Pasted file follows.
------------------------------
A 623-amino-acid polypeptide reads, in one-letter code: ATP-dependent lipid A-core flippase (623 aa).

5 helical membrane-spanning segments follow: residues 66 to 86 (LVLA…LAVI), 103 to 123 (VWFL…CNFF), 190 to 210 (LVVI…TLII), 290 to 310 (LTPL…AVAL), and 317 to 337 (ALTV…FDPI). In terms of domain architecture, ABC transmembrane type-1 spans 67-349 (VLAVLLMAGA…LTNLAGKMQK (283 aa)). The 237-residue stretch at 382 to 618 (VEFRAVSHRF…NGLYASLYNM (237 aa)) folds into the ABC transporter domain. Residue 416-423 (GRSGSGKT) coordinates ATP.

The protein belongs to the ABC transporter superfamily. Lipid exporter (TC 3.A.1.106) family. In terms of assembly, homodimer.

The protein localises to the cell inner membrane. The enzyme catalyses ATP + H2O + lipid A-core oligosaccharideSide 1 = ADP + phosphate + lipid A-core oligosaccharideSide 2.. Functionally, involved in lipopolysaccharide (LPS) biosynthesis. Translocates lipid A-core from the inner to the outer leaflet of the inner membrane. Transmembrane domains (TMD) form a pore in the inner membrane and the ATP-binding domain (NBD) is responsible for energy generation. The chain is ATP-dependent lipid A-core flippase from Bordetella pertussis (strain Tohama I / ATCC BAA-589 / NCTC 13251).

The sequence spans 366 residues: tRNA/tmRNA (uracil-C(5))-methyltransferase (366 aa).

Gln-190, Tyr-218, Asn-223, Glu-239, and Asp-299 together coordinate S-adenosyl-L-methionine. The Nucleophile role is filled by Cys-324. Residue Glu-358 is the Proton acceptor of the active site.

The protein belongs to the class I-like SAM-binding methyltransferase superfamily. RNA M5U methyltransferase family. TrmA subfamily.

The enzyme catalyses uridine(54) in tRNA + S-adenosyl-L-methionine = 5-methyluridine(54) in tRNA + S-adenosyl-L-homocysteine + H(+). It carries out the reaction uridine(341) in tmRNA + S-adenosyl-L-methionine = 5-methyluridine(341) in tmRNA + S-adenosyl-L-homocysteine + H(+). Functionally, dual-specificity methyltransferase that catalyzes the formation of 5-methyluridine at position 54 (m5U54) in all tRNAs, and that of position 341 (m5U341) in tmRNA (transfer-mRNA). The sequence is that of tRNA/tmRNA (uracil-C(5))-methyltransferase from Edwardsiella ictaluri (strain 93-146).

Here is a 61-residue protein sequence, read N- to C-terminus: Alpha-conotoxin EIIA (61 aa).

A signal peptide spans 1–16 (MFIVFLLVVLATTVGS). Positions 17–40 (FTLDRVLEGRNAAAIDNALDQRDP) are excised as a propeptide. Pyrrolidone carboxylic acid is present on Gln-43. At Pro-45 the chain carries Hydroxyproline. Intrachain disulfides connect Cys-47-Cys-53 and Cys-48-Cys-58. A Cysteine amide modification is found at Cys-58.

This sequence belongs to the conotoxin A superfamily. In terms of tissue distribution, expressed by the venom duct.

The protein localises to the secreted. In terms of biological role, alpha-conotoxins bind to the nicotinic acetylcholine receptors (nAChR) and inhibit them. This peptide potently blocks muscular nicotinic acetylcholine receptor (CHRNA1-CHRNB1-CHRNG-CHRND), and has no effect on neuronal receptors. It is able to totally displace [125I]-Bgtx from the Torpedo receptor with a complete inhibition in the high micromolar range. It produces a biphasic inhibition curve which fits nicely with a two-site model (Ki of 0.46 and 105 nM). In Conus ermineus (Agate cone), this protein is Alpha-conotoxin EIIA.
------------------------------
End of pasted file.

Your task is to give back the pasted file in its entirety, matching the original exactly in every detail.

A 623-amino-acid polypeptide reads, in one-letter code: ATP-dependent lipid A-core flippase (623 aa).

5 helical membrane-spanning segments follow: residues 66 to 86 (LVLA…LAVI), 103 to 123 (VWFL…CNFF), 190 to 210 (LVVI…TLII), 290 to 310 (LTPL…AVAL), and 317 to 337 (ALTV…FDPI). In terms of domain architecture, ABC transmembrane type-1 spans 67-349 (VLAVLLMAGA…LTNLAGKMQK (283 aa)). The 237-residue stretch at 382 to 618 (VEFRAVSHRF…NGLYASLYNM (237 aa)) folds into the ABC transporter domain. Residue 416-423 (GRSGSGKT) coordinates ATP.

The protein belongs to the ABC transporter superfamily. Lipid exporter (TC 3.A.1.106) family. In terms of assembly, homodimer.

The protein localises to the cell inner membrane. The enzyme catalyses ATP + H2O + lipid A-core oligosaccharideSide 1 = ADP + phosphate + lipid A-core oligosaccharideSide 2.. Functionally, involved in lipopolysaccharide (LPS) biosynthesis. Translocates lipid A-core from the inner to the outer leaflet of the inner membrane. Transmembrane domains (TMD) form a pore in the inner membrane and the ATP-binding domain (NBD) is responsible for energy generation. The chain is ATP-dependent lipid A-core flippase from Bordetella pertussis (strain Tohama I / ATCC BAA-589 / NCTC 13251).

The sequence spans 366 residues: tRNA/tmRNA (uracil-C(5))-methyltransferase (366 aa).

Gln-190, Tyr-218, Asn-223, Glu-239, and Asp-299 together coordinate S-adenosyl-L-methionine. The Nucleophile role is filled by Cys-324. Residue Glu-358 is the Proton acceptor of the active site.

The protein belongs to the class I-like SAM-binding methyltransferase superfamily. RNA M5U methyltransferase family. TrmA subfamily.

The enzyme catalyses uridine(54) in tRNA + S-adenosyl-L-methionine = 5-methyluridine(54) in tRNA + S-adenosyl-L-homocysteine + H(+). It carries out the reaction uridine(341) in tmRNA + S-adenosyl-L-methionine = 5-methyluridine(341) in tmRNA + S-adenosyl-L-homocysteine + H(+). Functionally, dual-specificity methyltransferase that catalyzes the formation of 5-methyluridine at position 54 (m5U54) in all tRNAs, and that of position 341 (m5U341) in tmRNA (transfer-mRNA). The sequence is that of tRNA/tmRNA (uracil-C(5))-methyltransferase from Edwardsiella ictaluri (strain 93-146).

Here is a 61-residue protein sequence, read N- to C-terminus: Alpha-conotoxin EIIA (61 aa).

A signal peptide spans 1–16 (MFIVFLLVVLATTVGS). Positions 17–40 (FTLDRVLEGRNAAAIDNALDQRDP) are excised as a propeptide. Pyrrolidone carboxylic acid is present on Gln-43. At Pro-45 the chain carries Hydroxyproline. Intrachain disulfides connect Cys-47-Cys-53 and Cys-48-Cys-58. A Cysteine amide modification is found at Cys-58.

This sequence belongs to the conotoxin A superfamily. In terms of tissue distribution, expressed by the venom duct.

The protein localises to the secreted. In terms of biological role, alpha-conotoxins bind to the nicotinic acetylcholine receptors (nAChR) and inhibit them. This peptide potently blocks muscular nicotinic acetylcholine receptor (CHRNA1-CHRNB1-CHRNG-CHRND), and has no effect on neuronal receptors. It is able to totally displace [125I]-Bgtx from the Torpedo receptor with a complete inhibition in the high micromolar range. It produces a biphasic inhibition curve which fits nicely with a two-site model (Ki of 0.46 and 105 nM). In Conus ermineus (Agate cone), this protein is Alpha-conotoxin EIIA.